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Boy do I hate that answer!

Let me tell you a story. In my Frontier training (my public speaking training), there is a very clear rule. The “T” word can’t ever, ever, ever be said. The “T” words stands for TRY.

If you say you will “T” something, it means that you are not 100% yet committed to what you are "T" to change in your life. It means that there is still doubt in your mind, and you are not ready (or don’t really want to be ready) to make the leap.

If someone says the “T” word at Frontier, the rest of the group will make you aware that you just said it - the ‘punishment’ usually means 20 push-ups or jump squats, or something equally painful that your body will remember and associate with the “T” word.

This inspired me to make my own rule in my coaching practice with clients.

It’s so painful and frustrating to hear clients answer “I DON’T KNOW” when I ask them questions. So I also created a ‘punishment’: something that will hurt them and stop them to repeating that answer in the future. They have two choices: either put £5 in a jar (which will be donated to a charity), or they have to do 20 push-ups.

Why do I do this? Because my job is to help them overcome obstacles. By allowing them to say “I don’t know”, I’m allowing them to keep thinking in the same way. By thinking in the same way, they will always get the same results. In other words, they are wasting their money and time.

For me, the “I don’t know answer" is a lazy answer. It’s a comfortable answer. But if your life depended on that answer, would you say “I don’t know”? Probably not, because in reality you do know, you just need to make a bit of an effort.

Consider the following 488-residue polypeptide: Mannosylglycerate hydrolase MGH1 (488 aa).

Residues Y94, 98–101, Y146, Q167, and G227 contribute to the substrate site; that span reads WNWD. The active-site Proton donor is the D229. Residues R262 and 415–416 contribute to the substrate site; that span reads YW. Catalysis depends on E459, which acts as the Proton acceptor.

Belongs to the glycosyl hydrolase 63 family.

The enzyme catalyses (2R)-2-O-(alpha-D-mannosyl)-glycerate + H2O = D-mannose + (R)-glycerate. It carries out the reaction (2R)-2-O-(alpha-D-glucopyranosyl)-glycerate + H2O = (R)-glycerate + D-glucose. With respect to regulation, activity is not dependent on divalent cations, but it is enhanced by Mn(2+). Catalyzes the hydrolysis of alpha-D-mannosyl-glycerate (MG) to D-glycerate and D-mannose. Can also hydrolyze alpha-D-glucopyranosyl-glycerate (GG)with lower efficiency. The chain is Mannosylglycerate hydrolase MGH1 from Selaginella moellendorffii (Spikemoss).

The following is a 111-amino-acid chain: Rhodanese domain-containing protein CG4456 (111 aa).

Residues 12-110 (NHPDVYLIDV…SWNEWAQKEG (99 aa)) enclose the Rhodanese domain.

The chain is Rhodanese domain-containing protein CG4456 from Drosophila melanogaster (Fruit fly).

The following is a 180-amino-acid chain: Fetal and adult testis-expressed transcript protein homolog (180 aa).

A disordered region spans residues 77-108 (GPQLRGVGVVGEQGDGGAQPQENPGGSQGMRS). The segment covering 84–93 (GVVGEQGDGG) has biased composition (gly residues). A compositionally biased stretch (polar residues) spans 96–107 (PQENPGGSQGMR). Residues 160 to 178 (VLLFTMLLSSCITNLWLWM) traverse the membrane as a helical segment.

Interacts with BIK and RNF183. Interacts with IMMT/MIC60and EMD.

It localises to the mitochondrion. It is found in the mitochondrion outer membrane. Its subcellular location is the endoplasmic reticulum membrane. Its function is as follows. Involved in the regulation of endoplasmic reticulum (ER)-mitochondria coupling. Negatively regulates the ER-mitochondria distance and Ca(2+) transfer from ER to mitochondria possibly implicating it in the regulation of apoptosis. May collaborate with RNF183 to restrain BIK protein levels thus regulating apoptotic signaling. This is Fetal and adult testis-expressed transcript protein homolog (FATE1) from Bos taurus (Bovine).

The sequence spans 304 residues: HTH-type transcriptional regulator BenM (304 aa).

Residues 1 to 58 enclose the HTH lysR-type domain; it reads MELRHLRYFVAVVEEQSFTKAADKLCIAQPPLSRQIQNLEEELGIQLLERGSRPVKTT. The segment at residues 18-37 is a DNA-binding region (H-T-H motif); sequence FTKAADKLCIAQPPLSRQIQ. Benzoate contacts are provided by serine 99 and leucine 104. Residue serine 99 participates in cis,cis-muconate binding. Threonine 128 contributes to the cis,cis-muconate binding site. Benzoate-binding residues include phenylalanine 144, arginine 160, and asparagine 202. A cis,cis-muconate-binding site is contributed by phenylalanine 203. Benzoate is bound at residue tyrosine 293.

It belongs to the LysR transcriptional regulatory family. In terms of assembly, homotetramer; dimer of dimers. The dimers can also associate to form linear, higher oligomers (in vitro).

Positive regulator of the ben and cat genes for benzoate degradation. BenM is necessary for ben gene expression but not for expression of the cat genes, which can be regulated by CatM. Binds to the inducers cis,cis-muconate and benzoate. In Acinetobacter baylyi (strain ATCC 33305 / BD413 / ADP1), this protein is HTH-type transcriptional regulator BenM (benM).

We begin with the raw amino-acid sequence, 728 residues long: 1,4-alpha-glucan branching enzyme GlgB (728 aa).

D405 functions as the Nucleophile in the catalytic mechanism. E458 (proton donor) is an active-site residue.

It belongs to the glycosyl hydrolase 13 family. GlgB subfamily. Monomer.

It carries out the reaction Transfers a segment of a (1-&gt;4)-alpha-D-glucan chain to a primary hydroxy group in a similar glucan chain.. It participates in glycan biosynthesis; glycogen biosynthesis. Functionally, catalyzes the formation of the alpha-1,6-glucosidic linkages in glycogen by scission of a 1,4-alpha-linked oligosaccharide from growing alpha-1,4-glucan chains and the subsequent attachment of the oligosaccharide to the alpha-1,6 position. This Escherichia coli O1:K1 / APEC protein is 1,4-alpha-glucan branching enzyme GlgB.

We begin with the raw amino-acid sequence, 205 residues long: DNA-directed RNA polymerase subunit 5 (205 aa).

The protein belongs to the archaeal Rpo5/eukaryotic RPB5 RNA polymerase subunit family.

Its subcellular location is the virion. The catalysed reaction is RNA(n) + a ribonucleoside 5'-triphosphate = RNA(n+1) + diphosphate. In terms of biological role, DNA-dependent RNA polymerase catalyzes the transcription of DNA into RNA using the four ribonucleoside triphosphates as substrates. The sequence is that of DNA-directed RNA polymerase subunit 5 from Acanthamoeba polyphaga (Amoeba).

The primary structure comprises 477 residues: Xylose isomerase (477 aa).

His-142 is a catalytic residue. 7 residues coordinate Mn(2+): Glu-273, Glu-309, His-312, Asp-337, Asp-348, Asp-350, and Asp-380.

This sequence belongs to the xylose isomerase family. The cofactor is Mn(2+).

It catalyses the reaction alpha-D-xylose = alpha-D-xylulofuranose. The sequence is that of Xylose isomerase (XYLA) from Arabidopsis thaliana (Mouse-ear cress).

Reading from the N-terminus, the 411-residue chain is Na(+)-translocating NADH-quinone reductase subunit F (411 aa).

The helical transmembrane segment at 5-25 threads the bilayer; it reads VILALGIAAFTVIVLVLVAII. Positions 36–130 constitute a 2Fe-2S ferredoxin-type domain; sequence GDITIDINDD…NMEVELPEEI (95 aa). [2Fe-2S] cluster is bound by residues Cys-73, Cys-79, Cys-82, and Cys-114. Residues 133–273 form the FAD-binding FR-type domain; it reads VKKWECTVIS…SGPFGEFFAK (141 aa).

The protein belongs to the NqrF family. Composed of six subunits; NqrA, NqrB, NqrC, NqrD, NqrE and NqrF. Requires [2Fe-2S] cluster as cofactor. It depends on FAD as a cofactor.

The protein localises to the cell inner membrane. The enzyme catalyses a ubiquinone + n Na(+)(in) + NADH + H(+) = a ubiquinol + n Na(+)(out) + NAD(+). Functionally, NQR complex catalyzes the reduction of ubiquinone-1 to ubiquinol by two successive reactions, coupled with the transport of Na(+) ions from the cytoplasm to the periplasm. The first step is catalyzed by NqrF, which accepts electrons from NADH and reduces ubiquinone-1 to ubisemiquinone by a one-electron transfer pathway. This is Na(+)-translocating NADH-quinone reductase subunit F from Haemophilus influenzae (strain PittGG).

You see, it’s all a question of perspective. If you are in your comfort zone and the question requires moving out of your comfort zone into the unknown, “I don’t know” is the easy answer – certainly easier than the unknown.

But in order to make change happen, you have to create change from within. The “I don’t know” answer is a subtle way of digging deeper into the known: it's a way of holding onto the status quo.

Since I implemented this new rule, I have been truly impressed by the powerful effect of outlawing the “I don’t know” answer. By making that extra effort, and challenging themselves to find the answer (without being lazy), my clients are accessing new depths of insight and our sessions are flying!

So, every time you find yourself thinking or saying ‘I don’t know”, do yourself a favour: drop to the floor and give me 20! It will not only benefit your health, but will also give you time to reflect on why you opted for that lazy answer, instead of reaching for the truth.

To life – not laziness!

Nico “you do know” Curia


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